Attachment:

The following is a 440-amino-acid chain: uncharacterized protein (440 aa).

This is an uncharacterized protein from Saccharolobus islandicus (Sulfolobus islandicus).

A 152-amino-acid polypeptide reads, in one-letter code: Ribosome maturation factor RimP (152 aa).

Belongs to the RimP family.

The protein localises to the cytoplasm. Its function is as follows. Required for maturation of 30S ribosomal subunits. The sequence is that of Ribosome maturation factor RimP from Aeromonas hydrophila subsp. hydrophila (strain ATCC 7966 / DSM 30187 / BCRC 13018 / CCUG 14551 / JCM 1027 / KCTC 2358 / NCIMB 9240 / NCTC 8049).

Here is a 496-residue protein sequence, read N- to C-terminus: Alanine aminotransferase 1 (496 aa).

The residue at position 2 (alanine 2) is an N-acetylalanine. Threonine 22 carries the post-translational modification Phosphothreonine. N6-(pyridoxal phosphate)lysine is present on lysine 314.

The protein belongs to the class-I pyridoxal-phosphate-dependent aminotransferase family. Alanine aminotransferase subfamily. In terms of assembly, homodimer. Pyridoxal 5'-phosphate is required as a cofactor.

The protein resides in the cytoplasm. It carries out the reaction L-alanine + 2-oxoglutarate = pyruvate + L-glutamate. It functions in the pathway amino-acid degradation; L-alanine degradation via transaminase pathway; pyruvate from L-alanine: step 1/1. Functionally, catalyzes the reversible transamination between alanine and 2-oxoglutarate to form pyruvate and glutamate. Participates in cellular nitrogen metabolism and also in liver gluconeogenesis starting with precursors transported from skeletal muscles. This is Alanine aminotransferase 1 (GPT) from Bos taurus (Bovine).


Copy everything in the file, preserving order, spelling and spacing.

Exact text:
The following is a 440-amino-acid chain: uncharacterized protein (440 aa).

This is an uncharacterized protein from Saccharolobus islandicus (Sulfolobus islandicus).

A 152-amino-acid polypeptide reads, in one-letter code: Ribosome maturation factor RimP (152 aa).

Belongs to the RimP family.

The protein localises to the cytoplasm. Its function is as follows. Required for maturation of 30S ribosomal subunits. The sequence is that of Ribosome maturation factor RimP from Aeromonas hydrophila subsp. hydrophila (strain ATCC 7966 / DSM 30187 / BCRC 13018 / CCUG 14551 / JCM 1027 / KCTC 2358 / NCIMB 9240 / NCTC 8049).

Here is a 496-residue protein sequence, read N- to C-terminus: Alanine aminotransferase 1 (496 aa).

The residue at position 2 (alanine 2) is an N-acetylalanine. Threonine 22 carries the post-translational modification Phosphothreonine. N6-(pyridoxal phosphate)lysine is present on lysine 314.

The protein belongs to the class-I pyridoxal-phosphate-dependent aminotransferase family. Alanine aminotransferase subfamily. In terms of assembly, homodimer. Pyridoxal 5'-phosphate is required as a cofactor.

The protein resides in the cytoplasm. It carries out the reaction L-alanine + 2-oxoglutarate = pyruvate + L-glutamate. It functions in the pathway amino-acid degradation; L-alanine degradation via transaminase pathway; pyruvate from L-alanine: step 1/1. Functionally, catalyzes the reversible transamination between alanine and 2-oxoglutarate to form pyruvate and glutamate. Participates in cellular nitrogen metabolism and also in liver gluconeogenesis starting with precursors transported from skeletal muscles. This is Alanine aminotransferase 1 (GPT) from Bos taurus (Bovine).